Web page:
Reminiscing about the good ol’ days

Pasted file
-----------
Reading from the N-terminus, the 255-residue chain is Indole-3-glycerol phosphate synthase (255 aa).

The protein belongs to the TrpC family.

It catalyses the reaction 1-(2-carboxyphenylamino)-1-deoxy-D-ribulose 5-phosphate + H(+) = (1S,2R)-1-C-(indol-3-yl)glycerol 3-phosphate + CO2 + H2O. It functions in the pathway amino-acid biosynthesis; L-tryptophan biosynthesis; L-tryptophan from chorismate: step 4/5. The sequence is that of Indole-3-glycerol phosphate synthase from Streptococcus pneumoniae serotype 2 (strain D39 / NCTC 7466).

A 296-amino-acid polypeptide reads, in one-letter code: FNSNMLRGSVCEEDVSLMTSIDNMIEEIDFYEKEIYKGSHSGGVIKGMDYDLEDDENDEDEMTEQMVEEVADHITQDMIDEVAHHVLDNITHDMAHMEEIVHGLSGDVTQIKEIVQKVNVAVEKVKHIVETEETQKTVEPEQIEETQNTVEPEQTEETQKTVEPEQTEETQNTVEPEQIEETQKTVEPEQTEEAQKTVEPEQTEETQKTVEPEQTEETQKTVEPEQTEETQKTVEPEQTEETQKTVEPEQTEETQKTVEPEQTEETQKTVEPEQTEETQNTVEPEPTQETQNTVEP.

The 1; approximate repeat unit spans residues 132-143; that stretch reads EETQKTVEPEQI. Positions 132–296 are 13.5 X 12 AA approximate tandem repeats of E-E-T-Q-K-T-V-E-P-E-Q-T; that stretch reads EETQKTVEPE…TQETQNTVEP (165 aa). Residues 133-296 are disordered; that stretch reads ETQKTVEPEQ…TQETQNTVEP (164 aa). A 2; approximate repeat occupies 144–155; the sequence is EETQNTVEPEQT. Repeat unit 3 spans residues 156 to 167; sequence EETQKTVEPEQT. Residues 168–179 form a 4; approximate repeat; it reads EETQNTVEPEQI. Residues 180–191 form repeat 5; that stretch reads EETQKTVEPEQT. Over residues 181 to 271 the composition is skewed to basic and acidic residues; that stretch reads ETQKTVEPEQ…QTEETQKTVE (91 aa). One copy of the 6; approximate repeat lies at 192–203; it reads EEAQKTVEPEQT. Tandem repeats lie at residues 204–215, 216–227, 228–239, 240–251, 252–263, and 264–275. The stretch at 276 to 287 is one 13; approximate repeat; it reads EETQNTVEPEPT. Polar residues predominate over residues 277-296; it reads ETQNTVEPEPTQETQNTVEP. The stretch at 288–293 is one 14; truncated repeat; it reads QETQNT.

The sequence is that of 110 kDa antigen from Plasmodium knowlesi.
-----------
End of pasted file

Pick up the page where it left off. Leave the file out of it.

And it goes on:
Share Facebook Twitter Google + LinkedIn Pinterest You may have noticed that I’ve written about serious stuff the past few months. Well, I never could stand being all serious, all the time, so this month my social conscience about food will take a summer break and I’ll take you on a trip down memory lane.A scientific article about non-caged, free-range, organic eggs recently set me reminiscing about my mother. She raised 300 free-range layers and sold eggs from our back door. Her chickens had abundant room to move about and find a nest when they had an urge to lay an egg. Though free-range, they returned each night to a chicken house, for protection from varmints.However, for several nights a couple of the hens chose not to return to their safe house. They hid in the haymow above the heifer loafing pens. Eventually, my brothers came across the nests in the wayward hens’ hideaway. They contained a couple dozen eggs.Even way back then my brothers and I were concerned about food safety. We figured that since there was no rooster to fertilize the eggs, and we had no idea how long the eggs had been sitting there, the eggs should be pitched.And pitch them we did — at each other, like snowballs with great accuracy. I told Dad that I inadvertently slipped and fell into a hen’s nest full of eggs while feeding the cows hay. Of course, that didn’t explain the egg yolks smeared on the barn door, nor the egg shells in the feed bunk, nor my brothers’ egg-stained clothes.In reflection, I’m sure he didn’t buy the story. But he didn’t challenge us. Dads’ boys were indeed boys.Then there were the escapades with my cousins Lee and Dale. They were a couple years older than I and lived just three quarters of a mile, as the crow flies, from our house. Since I didn’t have a driver’s license, I caught a ride with them to summer 4-H meetings. After the 4-H meetings, Lee and Dale, along with a couple of other neighborhood boys, raided watermelon patches.Now, of course, I wasn’t into doing that kind of thing. Dad would have skinned me alive. But since Lee and Dale had given me a ride to the 4-H meeting, what could I do?Usually the 4-H meeting ended about 9:30, shortly after darkness descended and the moon came up high in the sky. Lee and Dale scouted out the targeted patches ahead of time, to check the lay of the land and prevent driving off into a creek or ditch in the dark. And to avoid detection, they disconnected the taillights of their family’s 1953 Ford, and they flipped off the headlights. My cousins were like a couple of raccoons eating sweetcorn. They smashed a melon then took only a few bites before moving on to the next. However, if cross-examined, I would have had to confess that nothing tasted sweeter than a watermelon cracked open by moonlight down a long, narrow farm lane even if it wasn’t organic!And here — never before divulged — are the details of the cover up. After leaving by driving slowly back down the farm lane, still with no headlights or taillights, we turned onto the township road and drove a mile or so before switching on the headlights and reconnecting the taillights. Also at this point we discarded any contraband from the vehicle, eliminating evidence that we had done anything other than go to a 4-H meeting.Then one final stop before home — we pulled into the local hangout, Hunter’s restaurant/gas station, for chocolate malts. However, the chocolate malts, and being seen at Hunter’s, were not the key elements of my cousins’ cover up plot. You see, Lee and Dale’s dad was suspicious of them. He had taken to checking the mileage on the family car after they borrowed it.So, they jacked up one rear wheel and put the car in reverse. As we sipped our malts, the extra miles put on during our melon patch raid rolled off the odometer. In those days, odometers were gear-driven rather than electronic, and ’53 Fords didn’t have posi-traction or automatic transmissions. So you could turn the odometer back with the car in reverse.What can I say? But I’ll give my cousins credit: Their scheme was far safer than driving the car in reverse the long way home to erase all the extra miles we had veered off the straight and narrow.